Monday, April 13, 2015

Reclamation.

Spring has definitely arrived.  Garden work has become Job One, as I weed and prune and mulch.  It feels wonderful to have my hands in the earth again, after what seemed like a never-ending winter trapped indoors.


Waterlogue image of a clump of heirloom daffodils our the front yard rose border.


The Rose Border in our front yard is the first rose garden that I designed and built after we moved here in 2007.  It contains about forty roses, a mix of Noisettes, Chinas, Hybrid Musks, Hybrid Perpetuals, and a few shrubs thrown in for good measure.  It has never been right, as weeds took over quickly, roses outgrew their spots, and deferred maintenance let little problems turn into big ones.  I tell folks that I have learned a lot about gardening in this old farm soil since I did this garden.


This is an early photo that I took with the roses in full bloom, young and still looking nice.  It wasn't this way for long.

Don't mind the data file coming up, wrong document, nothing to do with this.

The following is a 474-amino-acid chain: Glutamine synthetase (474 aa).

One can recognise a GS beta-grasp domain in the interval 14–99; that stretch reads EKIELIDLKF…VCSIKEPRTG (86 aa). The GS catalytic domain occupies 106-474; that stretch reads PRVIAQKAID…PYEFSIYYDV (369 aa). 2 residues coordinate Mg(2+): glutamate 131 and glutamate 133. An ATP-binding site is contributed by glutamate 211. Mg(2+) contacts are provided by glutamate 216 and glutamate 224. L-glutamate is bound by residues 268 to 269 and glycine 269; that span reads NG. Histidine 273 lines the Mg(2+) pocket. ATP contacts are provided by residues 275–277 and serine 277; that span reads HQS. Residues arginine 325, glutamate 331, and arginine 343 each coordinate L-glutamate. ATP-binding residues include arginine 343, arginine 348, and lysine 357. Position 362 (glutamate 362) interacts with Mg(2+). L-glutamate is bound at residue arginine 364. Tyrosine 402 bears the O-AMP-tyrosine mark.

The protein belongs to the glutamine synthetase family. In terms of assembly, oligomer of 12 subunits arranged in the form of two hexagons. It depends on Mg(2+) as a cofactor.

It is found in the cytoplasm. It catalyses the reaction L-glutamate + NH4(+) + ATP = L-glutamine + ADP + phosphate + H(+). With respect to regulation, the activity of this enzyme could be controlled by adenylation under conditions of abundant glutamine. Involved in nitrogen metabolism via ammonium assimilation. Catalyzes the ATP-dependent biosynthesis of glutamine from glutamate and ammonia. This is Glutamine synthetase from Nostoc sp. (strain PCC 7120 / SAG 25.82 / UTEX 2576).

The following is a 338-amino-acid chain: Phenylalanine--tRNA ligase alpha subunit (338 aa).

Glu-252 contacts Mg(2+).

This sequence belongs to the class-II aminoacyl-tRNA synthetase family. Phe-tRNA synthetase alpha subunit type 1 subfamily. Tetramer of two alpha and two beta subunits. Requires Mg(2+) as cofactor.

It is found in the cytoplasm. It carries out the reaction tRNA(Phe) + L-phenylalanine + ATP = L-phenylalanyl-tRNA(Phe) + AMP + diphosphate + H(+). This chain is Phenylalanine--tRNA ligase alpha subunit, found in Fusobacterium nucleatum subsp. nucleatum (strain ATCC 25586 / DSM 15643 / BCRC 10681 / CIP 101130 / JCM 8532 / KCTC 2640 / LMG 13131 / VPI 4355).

I don't have any true 'Before' photos, before I started this renovation last week.  I was more interested in getting things done, instead of documenting the horror to blog about it.   The best I can do is to show you the mat of weeds and the stumps of seedling trees (that were taller than I am).  The weeds are now pulled, and the tree stumps have been dealt with.  Multiply this by ten or more, and you have an idea of how awful it was.


It was SO much worse than this, as the roses were suffocating with weeds that were taller than they were.


Most of the weeds are pulled at this point.


Just a little clump of crawly weeds left to go in this section.


Much better!


Originally, the front edging of this garden was a single row of bricks laid on the ground, and there was no barrier at the fence line between the garden and the pasture beyond, which let Bermuda Grass and all sorts of other creepy weeds in.  The new front edging is made of concrete paver stones, and I laid the curve of the bed a bit wider than it was before.  The back of the bed is defined with 4x4 timbers from our stash of salvaged fence posts.